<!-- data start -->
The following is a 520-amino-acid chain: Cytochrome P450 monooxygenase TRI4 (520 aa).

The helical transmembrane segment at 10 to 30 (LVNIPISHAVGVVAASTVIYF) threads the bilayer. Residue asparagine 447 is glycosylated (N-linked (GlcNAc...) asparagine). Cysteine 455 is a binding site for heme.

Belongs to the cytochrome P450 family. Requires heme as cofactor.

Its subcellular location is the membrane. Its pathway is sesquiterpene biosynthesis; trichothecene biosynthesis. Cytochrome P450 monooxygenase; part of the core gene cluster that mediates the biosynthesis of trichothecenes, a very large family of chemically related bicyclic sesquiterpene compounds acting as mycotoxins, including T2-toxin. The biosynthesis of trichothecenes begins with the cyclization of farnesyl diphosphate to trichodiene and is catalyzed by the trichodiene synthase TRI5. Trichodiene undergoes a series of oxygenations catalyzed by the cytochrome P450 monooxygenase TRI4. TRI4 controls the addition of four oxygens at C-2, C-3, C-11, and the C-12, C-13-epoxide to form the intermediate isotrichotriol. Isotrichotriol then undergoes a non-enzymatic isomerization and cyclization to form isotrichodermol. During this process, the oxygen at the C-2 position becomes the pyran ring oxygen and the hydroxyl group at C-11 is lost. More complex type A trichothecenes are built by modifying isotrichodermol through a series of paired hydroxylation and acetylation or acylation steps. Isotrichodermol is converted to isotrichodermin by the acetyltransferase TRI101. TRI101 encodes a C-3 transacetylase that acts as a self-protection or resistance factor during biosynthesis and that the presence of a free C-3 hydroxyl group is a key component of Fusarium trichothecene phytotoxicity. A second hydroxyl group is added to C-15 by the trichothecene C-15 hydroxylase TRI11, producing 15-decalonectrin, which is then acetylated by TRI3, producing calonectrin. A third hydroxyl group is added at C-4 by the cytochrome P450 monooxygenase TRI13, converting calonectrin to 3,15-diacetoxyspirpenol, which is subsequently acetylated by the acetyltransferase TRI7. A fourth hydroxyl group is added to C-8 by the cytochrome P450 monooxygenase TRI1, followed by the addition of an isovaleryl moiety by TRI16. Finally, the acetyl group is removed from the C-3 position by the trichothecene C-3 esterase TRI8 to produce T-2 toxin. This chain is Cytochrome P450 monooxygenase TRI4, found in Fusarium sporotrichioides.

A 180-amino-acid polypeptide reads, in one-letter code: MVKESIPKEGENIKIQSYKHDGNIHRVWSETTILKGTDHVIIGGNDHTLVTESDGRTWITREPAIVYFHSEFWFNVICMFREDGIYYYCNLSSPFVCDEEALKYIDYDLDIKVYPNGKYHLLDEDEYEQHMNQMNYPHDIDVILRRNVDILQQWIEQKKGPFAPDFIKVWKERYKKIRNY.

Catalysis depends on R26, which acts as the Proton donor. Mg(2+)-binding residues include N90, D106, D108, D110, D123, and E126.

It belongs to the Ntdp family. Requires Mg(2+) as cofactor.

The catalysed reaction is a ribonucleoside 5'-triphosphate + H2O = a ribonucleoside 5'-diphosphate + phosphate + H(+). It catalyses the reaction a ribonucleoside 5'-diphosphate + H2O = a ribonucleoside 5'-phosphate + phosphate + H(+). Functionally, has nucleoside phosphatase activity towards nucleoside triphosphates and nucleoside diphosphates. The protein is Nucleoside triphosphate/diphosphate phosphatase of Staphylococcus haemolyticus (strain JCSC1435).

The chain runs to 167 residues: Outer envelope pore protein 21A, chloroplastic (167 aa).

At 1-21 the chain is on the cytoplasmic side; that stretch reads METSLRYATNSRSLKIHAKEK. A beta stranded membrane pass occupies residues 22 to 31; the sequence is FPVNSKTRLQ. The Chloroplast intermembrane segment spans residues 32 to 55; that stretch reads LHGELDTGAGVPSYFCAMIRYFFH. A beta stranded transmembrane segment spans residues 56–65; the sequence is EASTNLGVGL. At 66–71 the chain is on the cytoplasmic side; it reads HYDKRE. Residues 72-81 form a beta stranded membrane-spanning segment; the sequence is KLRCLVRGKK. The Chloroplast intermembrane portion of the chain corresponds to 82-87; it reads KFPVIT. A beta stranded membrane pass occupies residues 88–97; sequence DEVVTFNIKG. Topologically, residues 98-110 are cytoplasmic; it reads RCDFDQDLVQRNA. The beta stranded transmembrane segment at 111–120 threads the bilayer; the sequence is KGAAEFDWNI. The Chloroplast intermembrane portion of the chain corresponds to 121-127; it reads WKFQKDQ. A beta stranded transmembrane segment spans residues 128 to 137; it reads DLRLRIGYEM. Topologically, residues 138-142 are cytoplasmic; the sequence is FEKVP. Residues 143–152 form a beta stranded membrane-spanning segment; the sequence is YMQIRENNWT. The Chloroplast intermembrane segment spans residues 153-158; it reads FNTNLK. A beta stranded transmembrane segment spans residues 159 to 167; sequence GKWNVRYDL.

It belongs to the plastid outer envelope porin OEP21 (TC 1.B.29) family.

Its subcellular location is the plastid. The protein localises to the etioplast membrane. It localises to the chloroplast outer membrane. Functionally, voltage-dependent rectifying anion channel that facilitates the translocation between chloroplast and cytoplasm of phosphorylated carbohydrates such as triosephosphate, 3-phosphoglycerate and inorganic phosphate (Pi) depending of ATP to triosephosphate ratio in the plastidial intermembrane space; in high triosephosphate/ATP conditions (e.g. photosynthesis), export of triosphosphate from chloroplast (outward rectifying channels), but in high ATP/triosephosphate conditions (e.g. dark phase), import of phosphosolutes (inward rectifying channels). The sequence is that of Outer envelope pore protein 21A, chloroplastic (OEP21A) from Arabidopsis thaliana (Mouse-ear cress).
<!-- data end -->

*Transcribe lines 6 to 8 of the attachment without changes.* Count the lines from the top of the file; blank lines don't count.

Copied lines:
Catalysis depends on R26, which acts as the Proton donor. Mg(2+)-binding residues include N90, D106, D108, D110, D123, and E126.

It belongs to the Ntdp family. Requires Mg(2+) as cofactor.

The catalysed reaction is a ribonucleoside 5'-triphosphate + H2O = a ribonucleoside 5'-diphosphate + phosphate + H(+). It catalyses the reaction a ribonucleoside 5'-diphosphate + H2O = a ribonucleoside 5'-phosphate + phosphate + H(+). Functionally, has nucleoside phosphatase activity towards nucleoside triphosphates and nucleoside diphosphates. The protein is Nucleoside triphosphate/diphosphate phosphatase of Staphylococcus haemolyticus (strain JCSC1435).